1099INT for private loans

21 Replies

I have a number of private loans to me. I am paying interest on these loans, but since they are private individuals they wont be submitting 1099INTs to me.

How do others deal with this?

They are to send you one by Jan. 31!

It doesn't matter if it's a private loan, you should still get one. If they refuse to send you one, fill them out yourself and send mail them. I don't know the proper channels to use when someone doesn't give you all of your tax documents. Calling the IRS would probably be the first step.

I have some private loans that I'm paying on and some land contracts that I'm collecting on. I send out and receive Form 1098 for mortgage interest. I'm not familiar with 1099INT. I've been using Form 1098 for years with no problems. My private loans are all tied to real estate. If this is just a private loan that is not tied to a property, it might be different.

I would just have your tax professional send them out. If you actually do your own taxes yourself which I highly recommend not too if your in this business and not a tax professional. You will have to go to library and find one you can send to partners. You want to send them out so they dont come back complaining to you about it later. Interest , its an expense and you want to document it in your business properly and communicate it with partners, investors, lenders so they are willing to do business with you.

Paying for an cpa to handle my taxes was one of the wisest moved I made very early in this business. They can be worth there weight in gold. Calling them with questions during the year to figure out which capital improvements have what time line for depreciation can help you determine which improvements to make first on a property. It can help you increase roi. Of course I am speaking about property you hold long term.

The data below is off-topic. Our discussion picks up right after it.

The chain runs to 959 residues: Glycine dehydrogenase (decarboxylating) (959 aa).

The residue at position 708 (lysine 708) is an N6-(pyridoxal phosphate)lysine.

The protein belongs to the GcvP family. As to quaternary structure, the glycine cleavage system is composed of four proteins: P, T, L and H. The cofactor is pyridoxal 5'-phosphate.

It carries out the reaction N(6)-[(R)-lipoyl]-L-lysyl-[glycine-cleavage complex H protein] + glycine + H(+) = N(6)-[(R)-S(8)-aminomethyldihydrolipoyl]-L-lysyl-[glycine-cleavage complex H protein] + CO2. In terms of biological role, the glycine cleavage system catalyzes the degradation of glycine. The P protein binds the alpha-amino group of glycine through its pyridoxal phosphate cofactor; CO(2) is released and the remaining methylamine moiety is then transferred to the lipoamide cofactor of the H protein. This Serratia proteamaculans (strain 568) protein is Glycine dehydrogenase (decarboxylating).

You should be receiving a 1098 for the interest paid. If it is not secured by property you should be issuing a 1099-INT for interest paid to that person or business.

1099-INT is issued to the person who received the interest.

1098 is issued to the person who paid interest.

You should have an amortization schedule that you should be able to use.

My clients call me with questions like this all of time.


@Steven Hamilton II If I make payments on private loans secured by real estate and receive a 1098, do I still need to send out a 1099 also? Currently, I send out 1098's to people that pay me interest and the people that I send payments to send me a 1098. None of us use 1099's for this.